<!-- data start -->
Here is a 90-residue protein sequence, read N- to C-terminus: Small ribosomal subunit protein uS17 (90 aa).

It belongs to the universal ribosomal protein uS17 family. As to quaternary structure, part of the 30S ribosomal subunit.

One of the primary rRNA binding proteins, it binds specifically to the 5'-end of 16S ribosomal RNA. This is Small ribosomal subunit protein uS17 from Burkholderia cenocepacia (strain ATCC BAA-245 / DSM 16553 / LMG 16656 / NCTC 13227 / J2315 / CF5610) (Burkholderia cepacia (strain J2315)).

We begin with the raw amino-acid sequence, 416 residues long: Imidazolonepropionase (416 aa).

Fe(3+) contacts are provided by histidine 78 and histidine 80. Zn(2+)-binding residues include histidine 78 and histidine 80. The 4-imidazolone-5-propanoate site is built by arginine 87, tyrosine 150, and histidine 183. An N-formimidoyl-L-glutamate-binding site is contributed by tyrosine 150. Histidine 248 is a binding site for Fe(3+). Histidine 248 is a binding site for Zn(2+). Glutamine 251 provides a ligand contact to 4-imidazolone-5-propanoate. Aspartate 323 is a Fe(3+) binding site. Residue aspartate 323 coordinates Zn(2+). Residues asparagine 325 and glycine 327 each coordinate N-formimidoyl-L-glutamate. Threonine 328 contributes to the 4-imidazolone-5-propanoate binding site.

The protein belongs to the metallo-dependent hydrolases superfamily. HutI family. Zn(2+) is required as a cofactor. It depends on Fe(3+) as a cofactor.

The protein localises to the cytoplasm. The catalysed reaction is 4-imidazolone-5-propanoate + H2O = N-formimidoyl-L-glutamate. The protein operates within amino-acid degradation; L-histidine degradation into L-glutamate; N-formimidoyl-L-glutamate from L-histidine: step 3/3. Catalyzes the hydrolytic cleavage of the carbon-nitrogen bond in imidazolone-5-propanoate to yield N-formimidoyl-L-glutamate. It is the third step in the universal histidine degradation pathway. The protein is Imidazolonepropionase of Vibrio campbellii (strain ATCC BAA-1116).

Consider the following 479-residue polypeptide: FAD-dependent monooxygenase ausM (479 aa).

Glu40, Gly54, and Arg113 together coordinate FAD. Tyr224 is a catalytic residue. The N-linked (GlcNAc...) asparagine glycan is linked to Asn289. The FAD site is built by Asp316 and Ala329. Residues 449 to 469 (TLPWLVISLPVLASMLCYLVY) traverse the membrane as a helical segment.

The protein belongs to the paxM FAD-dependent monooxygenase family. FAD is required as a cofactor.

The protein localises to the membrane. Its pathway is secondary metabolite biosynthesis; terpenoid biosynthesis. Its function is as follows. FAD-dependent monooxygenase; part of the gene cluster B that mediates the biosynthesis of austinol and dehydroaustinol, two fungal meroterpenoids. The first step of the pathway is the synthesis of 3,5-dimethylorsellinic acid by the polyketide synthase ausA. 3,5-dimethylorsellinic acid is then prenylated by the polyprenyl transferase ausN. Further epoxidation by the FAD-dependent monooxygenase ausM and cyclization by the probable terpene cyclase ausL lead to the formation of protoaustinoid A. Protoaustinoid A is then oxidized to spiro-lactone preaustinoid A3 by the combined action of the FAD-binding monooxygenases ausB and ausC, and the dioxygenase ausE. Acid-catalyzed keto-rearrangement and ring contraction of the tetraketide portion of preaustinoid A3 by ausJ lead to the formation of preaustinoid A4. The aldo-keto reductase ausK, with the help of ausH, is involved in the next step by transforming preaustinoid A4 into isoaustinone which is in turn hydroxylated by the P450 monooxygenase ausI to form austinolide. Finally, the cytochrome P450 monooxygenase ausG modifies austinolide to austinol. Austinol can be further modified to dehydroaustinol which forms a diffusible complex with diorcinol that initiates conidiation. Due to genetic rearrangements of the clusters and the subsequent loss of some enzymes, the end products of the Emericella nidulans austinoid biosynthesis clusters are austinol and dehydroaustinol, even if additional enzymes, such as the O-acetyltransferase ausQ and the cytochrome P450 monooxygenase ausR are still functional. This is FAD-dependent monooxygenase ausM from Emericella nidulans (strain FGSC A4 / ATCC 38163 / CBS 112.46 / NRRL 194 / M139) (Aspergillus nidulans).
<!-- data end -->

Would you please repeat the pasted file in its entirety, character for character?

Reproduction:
Here is a 90-residue protein sequence, read N- to C-terminus: Small ribosomal subunit protein uS17 (90 aa).

It belongs to the universal ribosomal protein uS17 family. As to quaternary structure, part of the 30S ribosomal subunit.

One of the primary rRNA binding proteins, it binds specifically to the 5'-end of 16S ribosomal RNA. This is Small ribosomal subunit protein uS17 from Burkholderia cenocepacia (strain ATCC BAA-245 / DSM 16553 / LMG 16656 / NCTC 13227 / J2315 / CF5610) (Burkholderia cepacia (strain J2315)).

We begin with the raw amino-acid sequence, 416 residues long: Imidazolonepropionase (416 aa).

Fe(3+) contacts are provided by histidine 78 and histidine 80. Zn(2+)-binding residues include histidine 78 and histidine 80. The 4-imidazolone-5-propanoate site is built by arginine 87, tyrosine 150, and histidine 183. An N-formimidoyl-L-glutamate-binding site is contributed by tyrosine 150. Histidine 248 is a binding site for Fe(3+). Histidine 248 is a binding site for Zn(2+). Glutamine 251 provides a ligand contact to 4-imidazolone-5-propanoate. Aspartate 323 is a Fe(3+) binding site. Residue aspartate 323 coordinates Zn(2+). Residues asparagine 325 and glycine 327 each coordinate N-formimidoyl-L-glutamate. Threonine 328 contributes to the 4-imidazolone-5-propanoate binding site.

The protein belongs to the metallo-dependent hydrolases superfamily. HutI family. Zn(2+) is required as a cofactor. It depends on Fe(3+) as a cofactor.

The protein localises to the cytoplasm. The catalysed reaction is 4-imidazolone-5-propanoate + H2O = N-formimidoyl-L-glutamate. The protein operates within amino-acid degradation; L-histidine degradation into L-glutamate; N-formimidoyl-L-glutamate from L-histidine: step 3/3. Catalyzes the hydrolytic cleavage of the carbon-nitrogen bond in imidazolone-5-propanoate to yield N-formimidoyl-L-glutamate. It is the third step in the universal histidine degradation pathway. The protein is Imidazolonepropionase of Vibrio campbellii (strain ATCC BAA-1116).

Consider the following 479-residue polypeptide: FAD-dependent monooxygenase ausM (479 aa).

Glu40, Gly54, and Arg113 together coordinate FAD. Tyr224 is a catalytic residue. The N-linked (GlcNAc...) asparagine glycan is linked to Asn289. The FAD site is built by Asp316 and Ala329. Residues 449 to 469 (TLPWLVISLPVLASMLCYLVY) traverse the membrane as a helical segment.

The protein belongs to the paxM FAD-dependent monooxygenase family. FAD is required as a cofactor.

The protein localises to the membrane. Its pathway is secondary metabolite biosynthesis; terpenoid biosynthesis. Its function is as follows. FAD-dependent monooxygenase; part of the gene cluster B that mediates the biosynthesis of austinol and dehydroaustinol, two fungal meroterpenoids. The first step of the pathway is the synthesis of 3,5-dimethylorsellinic acid by the polyketide synthase ausA. 3,5-dimethylorsellinic acid is then prenylated by the polyprenyl transferase ausN. Further epoxidation by the FAD-dependent monooxygenase ausM and cyclization by the probable terpene cyclase ausL lead to the formation of protoaustinoid A. Protoaustinoid A is then oxidized to spiro-lactone preaustinoid A3 by the combined action of the FAD-binding monooxygenases ausB and ausC, and the dioxygenase ausE. Acid-catalyzed keto-rearrangement and ring contraction of the tetraketide portion of preaustinoid A3 by ausJ lead to the formation of preaustinoid A4. The aldo-keto reductase ausK, with the help of ausH, is involved in the next step by transforming preaustinoid A4 into isoaustinone which is in turn hydroxylated by the P450 monooxygenase ausI to form austinolide. Finally, the cytochrome P450 monooxygenase ausG modifies austinolide to austinol. Austinol can be further modified to dehydroaustinol which forms a diffusible complex with diorcinol that initiates conidiation. Due to genetic rearrangements of the clusters and the subsequent loss of some enzymes, the end products of the Emericella nidulans austinoid biosynthesis clusters are austinol and dehydroaustinol, even if additional enzymes, such as the O-acetyltransferase ausQ and the cytochrome P450 monooxygenase ausR are still functional. This is FAD-dependent monooxygenase ausM from Emericella nidulans (strain FGSC A4 / ATCC 38163 / CBS 112.46 / NRRL 194 / M139) (Aspergillus nidulans).